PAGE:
By COLlive reporter
Rabbi Avraham Osdoba, the senior member of the Crown Heights Beis Din, granted his first interview with the Kfar Chabad Magazine, published this week in the expanded issue in honor of Shavuos.
Rabbi Osdoba, a veteran halachic authority, has been with the Beis Din since it was formed in 1986 after the passing of Rabbi Zalman Shimon Dworkin, the sole rabbi of the Chassidic neighborhood in Brooklyn, NY.
Born in New York to a Gerer family, he learned in Chabad’s Achei Tmimim school in the Bronx in his childhood. At the age of 11, with the passing of his mother, he was accepted in the dormitory of Yeshiva Tomchei Tmimim located then on Bedford and Dean.
As he turned 80 this week, Rabbi Osdoba not only provides direction and answers to community members but continues to teach in the same institution that welcomed him in his youth – the Central Yeshiva Tomchei Tmimim Lubavitch at 770 Eastern Parkway.
Indeed, learning is a central theme in his life and reflected throughout the rare interview with Kfar Chabad’s writer Rabbi Moshe Marinovsky.
“Whoever doesn’t learn by himself, Heaven forbid, won’t know when to ask a question and when to check maybe a certification from a rabbi’s supervision needs correcting…” Rabbi Osdoba stated.
“This is the simple explanation of the Rebbe‘s instruction to learn and be tested for Semicha before marriage. It is not necessarily that the person tested and ordained becomes a posek, but it does certainly make him a person who knows when and where a question should be asked.”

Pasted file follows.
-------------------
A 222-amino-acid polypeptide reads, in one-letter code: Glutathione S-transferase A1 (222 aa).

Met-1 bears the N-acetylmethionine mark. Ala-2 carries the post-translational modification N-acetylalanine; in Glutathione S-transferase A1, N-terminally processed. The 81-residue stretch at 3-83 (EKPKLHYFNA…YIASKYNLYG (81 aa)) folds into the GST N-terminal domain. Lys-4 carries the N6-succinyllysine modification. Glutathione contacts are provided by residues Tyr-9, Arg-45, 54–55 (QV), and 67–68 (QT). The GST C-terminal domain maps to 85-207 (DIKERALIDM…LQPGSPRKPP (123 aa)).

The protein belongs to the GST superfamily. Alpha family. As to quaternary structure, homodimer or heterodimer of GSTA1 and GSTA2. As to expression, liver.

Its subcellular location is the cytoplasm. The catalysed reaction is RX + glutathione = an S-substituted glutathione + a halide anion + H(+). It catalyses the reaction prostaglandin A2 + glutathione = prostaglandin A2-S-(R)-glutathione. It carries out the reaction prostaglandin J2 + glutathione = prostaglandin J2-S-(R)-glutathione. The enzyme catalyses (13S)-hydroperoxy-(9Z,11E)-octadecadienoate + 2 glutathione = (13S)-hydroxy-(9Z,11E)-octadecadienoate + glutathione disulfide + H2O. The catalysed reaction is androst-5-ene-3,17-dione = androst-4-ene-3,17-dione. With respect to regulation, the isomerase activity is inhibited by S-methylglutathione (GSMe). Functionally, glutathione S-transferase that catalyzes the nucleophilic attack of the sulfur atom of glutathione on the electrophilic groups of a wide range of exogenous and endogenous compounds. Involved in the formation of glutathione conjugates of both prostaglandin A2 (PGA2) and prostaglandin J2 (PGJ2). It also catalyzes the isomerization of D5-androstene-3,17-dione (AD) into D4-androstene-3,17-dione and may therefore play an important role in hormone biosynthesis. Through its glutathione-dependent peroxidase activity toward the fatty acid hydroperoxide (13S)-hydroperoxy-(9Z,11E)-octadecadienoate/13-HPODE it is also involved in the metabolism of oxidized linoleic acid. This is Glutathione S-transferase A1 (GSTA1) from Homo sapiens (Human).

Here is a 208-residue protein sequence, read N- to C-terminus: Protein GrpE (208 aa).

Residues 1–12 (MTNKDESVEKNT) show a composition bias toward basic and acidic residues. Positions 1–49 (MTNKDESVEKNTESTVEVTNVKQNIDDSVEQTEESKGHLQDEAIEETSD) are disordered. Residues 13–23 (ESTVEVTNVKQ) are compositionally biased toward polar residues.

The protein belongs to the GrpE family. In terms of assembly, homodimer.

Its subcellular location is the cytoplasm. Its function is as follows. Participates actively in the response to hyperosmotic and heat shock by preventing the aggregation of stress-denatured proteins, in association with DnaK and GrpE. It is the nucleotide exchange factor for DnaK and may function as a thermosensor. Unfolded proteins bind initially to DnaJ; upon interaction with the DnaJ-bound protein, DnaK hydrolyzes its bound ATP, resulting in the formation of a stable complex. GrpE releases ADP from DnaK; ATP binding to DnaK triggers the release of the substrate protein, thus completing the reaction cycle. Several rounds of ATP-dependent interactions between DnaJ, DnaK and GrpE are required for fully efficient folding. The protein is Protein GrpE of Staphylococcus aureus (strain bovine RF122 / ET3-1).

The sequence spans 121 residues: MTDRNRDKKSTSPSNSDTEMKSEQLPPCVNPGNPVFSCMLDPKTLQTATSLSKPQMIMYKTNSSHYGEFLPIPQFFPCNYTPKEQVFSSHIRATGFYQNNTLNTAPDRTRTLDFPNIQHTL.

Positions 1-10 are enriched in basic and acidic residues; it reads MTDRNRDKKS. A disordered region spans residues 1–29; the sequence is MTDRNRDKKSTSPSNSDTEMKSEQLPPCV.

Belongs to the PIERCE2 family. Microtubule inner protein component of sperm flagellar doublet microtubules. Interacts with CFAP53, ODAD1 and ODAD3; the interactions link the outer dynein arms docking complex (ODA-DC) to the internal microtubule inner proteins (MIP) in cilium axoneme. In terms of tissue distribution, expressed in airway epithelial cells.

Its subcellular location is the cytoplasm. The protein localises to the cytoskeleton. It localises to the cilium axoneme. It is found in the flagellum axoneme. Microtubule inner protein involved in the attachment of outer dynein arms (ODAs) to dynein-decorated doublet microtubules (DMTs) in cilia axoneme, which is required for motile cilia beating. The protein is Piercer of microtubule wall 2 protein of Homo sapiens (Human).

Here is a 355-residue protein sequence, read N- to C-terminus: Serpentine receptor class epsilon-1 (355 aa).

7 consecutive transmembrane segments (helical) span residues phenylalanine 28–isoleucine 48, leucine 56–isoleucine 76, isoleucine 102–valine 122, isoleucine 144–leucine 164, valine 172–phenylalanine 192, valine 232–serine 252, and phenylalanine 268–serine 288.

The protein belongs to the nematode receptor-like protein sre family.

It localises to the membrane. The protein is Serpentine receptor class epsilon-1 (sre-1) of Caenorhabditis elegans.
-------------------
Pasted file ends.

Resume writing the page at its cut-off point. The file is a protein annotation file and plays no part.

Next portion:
Rabbi Osdoba also heads the kosher supervision CHK which reportedly supervises 45 companies and employs 75 mashgichim and shochtim. As such, he recently encountered an incident highlighting the need to know halacha.
“A woman turned to the office of Badatz Crown Heights after visiting a take-out store under our supervision,” the rabbi said. “She had seen that the preparation of the dish (by mixing flour, water and spices) was done by a non-Jew who then placed it in the oven and pressed a button.
“She was worried that because of this, the dish was ‘bishul akum’ (a prohibition), and expressed her concern,” he said. “So I visited the store myself to check the issue. It turns out that the oven is lit every morning by the Jewish store owner and remains lit all day, but there is a button to increase the heat that quickens the baking.”
Rabbi Osdoba added: “In such a case, there is no halachic concern for ‘bishul akum’ and all is okay, but if that woman didn’t know that if a non-Jew turns on the oven then it would be ‘bishul akum’, she wouldn’t even know to raise the concern…”
The full interview, in which he discusses his upbringing and life-long experiences, appears in the Shavuos issue of the Kfar Chabad Magazine.